A 2013 meta-analysis revealed an association between psoriasis and cancer in general, and psoriasis and keratinocyte cancer specifically.1 Because lifestyle factors, such as smoking and alcohol consumption, are associated with increased risks for both psoriasis and cancer, some experts have proposed these lifestyle factors may contribute to the increased risk of cancer seen in psoriasis patients.
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Recent research reinforces the finding that psoriasis patients have a slightly increased risk of cancer. Unfortunately, the data on psoriatic arthritis are sparse, making it difficult to draw a conclusion about the risk to that smaller patient population. The findings by Sofie Vaengebjerg, MD, of the University of Copenhagen, Denmark, and colleagues indicate that psoriasis patients are at increased of keratinocyte cancer and lymphomas. Treatment with biologic agents was not associated with an increased risk for cancer, report the investigators in their paper published online in February in JAMA Dermatology.2
The authors assessed 365 studies and included 112 in their systematic review and meta-analysis. These studies comprised more than 2 million patients with psoriasis or psoriatic arthritis. The studies were heterogeneous and varied in their presentation of risk estimates, assessment of psoriasis and cancer, origin of reference populations and length of follow up. Many of the studies were performed in real-world settings and included the use of biologic treatments.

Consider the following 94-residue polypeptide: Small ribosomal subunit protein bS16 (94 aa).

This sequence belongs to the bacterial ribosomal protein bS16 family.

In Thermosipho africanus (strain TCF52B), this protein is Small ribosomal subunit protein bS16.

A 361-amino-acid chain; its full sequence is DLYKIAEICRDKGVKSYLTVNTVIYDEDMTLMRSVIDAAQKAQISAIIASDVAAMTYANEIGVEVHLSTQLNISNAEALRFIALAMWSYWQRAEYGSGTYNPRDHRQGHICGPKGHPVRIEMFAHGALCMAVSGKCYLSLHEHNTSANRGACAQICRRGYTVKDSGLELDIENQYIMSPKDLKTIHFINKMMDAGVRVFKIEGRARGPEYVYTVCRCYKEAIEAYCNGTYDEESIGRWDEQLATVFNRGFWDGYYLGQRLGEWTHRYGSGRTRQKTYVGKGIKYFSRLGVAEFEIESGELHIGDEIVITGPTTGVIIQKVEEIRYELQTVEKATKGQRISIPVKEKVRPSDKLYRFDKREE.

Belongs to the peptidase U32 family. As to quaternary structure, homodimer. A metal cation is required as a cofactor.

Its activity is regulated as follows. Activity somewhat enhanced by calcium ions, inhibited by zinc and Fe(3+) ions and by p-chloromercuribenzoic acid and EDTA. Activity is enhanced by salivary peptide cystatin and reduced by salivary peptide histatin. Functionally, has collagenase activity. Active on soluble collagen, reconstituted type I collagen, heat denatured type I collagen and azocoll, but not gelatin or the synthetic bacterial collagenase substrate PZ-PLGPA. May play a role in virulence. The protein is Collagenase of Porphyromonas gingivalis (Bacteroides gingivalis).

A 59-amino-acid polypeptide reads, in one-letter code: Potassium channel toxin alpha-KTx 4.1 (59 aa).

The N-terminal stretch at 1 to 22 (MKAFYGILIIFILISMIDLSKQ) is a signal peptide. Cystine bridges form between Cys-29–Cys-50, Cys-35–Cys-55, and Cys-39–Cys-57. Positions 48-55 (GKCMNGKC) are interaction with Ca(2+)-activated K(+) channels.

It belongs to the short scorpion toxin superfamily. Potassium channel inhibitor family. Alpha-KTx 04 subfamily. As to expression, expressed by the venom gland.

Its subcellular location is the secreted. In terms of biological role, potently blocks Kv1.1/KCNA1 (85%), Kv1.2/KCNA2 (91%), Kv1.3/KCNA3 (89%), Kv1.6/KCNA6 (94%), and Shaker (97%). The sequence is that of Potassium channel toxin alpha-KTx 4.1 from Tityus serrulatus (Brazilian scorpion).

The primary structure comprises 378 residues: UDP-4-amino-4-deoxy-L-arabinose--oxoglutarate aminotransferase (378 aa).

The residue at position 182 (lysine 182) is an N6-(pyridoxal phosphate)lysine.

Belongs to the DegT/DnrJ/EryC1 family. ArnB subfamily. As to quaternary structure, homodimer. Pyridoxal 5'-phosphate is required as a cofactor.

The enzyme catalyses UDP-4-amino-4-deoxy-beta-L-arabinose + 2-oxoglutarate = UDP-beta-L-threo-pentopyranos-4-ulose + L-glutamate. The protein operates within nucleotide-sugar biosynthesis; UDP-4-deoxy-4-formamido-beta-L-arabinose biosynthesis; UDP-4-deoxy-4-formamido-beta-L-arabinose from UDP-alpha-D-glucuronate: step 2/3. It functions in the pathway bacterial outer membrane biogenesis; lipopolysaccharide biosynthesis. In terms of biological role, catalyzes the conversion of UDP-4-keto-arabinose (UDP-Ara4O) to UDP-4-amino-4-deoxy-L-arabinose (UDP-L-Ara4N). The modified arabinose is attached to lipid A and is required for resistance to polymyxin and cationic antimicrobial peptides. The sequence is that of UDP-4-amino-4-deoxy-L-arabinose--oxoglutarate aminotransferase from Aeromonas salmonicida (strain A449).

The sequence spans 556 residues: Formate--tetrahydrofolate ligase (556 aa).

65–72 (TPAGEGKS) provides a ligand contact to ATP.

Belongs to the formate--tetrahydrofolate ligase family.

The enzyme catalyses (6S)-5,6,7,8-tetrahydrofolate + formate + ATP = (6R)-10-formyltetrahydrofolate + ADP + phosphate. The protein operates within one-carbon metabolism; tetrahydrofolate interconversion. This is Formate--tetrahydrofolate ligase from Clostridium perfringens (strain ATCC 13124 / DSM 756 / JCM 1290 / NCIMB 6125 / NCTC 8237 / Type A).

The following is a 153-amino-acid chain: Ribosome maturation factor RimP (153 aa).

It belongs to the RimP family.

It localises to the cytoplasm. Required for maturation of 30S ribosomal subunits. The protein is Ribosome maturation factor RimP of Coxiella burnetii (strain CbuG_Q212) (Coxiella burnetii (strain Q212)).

The investigators found an overall prevalence of cancer in psoriasis patients of 4.78%, with an incidence rate of 11.75 per 1,000 person-years. The overall prevalence of keratinocyte cancer in psoriasis patients was 2.55%. When the researchers excluded keratinocyte cancer, they found a cancer prevalence of 4.06% and an incidence rate of 7.61 per 1,000 person-years. The prevalence of lymphomas in psoriasis patients was 0.25% (0.30% for non-Hodgkin’s lymphoma and 0.04% for Hodgkin’s lymphoma), with an incidence rate of 0.39 (0.35 for non-Hodgkin lymphoma and 0.07 for Hodgkin’s lymphoma).
Fourteen studies reported risk estimates of cancer overall or had a reference group. From these, the investigators calculated an overall cancer risk ratio of 1.21. Fifteen studies assessed the risk of keratinocyte cancer, from which the researchers calculated a relative risk of 2.28. When they excluded keratinocyte cancer from overall cancer, the relative risk decreased to 1.14. When the investigators performed a sensitivity analysis, they found the studies of high quality showed no association between psoriasis and overall cancer when excluding keratinocyte cancer.
Nine studies found a significantly increased risk of lymphomas in psoriasis patients, and six found no association. The investigators calculated a risk ratio of 1.56 for lymphomas (Hodgkin and non-Hodgkin). They also calculated a risk ratio of 1.26 for lung cancer based on 14 studies, seven of which showed a significant association between psoriasis and lung cancer.